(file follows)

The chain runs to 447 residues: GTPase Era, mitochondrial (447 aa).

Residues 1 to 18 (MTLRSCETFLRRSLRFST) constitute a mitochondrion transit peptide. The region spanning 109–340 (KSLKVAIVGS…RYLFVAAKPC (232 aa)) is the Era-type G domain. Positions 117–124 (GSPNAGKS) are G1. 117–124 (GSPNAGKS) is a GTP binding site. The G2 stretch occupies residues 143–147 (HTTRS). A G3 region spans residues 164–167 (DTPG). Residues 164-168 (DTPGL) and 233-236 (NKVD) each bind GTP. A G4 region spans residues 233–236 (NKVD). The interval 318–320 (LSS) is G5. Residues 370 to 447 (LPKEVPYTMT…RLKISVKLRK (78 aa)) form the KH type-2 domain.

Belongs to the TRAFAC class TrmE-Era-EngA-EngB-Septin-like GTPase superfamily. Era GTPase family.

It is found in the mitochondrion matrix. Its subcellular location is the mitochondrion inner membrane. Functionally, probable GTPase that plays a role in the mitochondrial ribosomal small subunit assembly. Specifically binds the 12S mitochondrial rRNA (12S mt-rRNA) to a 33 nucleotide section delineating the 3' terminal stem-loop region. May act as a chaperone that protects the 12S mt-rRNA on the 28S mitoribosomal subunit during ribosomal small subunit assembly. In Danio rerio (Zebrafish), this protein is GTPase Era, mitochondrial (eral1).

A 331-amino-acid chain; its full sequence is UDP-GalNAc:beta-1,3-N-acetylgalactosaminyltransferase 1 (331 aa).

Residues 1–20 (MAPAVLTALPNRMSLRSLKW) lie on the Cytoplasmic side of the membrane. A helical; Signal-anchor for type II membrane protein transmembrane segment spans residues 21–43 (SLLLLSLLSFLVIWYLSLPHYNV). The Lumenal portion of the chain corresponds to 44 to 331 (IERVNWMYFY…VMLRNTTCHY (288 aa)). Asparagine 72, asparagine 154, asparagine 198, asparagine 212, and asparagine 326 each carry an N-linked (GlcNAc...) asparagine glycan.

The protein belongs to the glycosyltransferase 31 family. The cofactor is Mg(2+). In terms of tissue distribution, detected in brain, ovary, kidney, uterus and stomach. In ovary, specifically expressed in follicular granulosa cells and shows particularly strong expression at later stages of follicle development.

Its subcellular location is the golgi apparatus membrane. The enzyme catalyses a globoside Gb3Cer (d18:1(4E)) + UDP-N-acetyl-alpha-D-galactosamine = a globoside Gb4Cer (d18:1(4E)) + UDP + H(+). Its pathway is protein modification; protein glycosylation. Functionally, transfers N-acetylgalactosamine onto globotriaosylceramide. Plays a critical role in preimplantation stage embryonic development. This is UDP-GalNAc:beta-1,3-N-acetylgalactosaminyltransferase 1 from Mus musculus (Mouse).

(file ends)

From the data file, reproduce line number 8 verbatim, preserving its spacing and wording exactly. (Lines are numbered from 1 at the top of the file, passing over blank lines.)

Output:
Its subcellular location is the golgi apparatus membrane. The enzyme catalyses a globoside Gb3Cer (d18:1(4E)) + UDP-N-acetyl-alpha-D-galactosamine = a globoside Gb4Cer (d18:1(4E)) + UDP + H(+). Its pathway is protein modification; protein glycosylation. Functionally, transfers N-acetylgalactosamine onto globotriaosylceramide. Plays a critical role in preimplantation stage embryonic development. This is UDP-GalNAc:beta-1,3-N-acetylgalactosaminyltransferase 1 from Mus musculus (Mouse).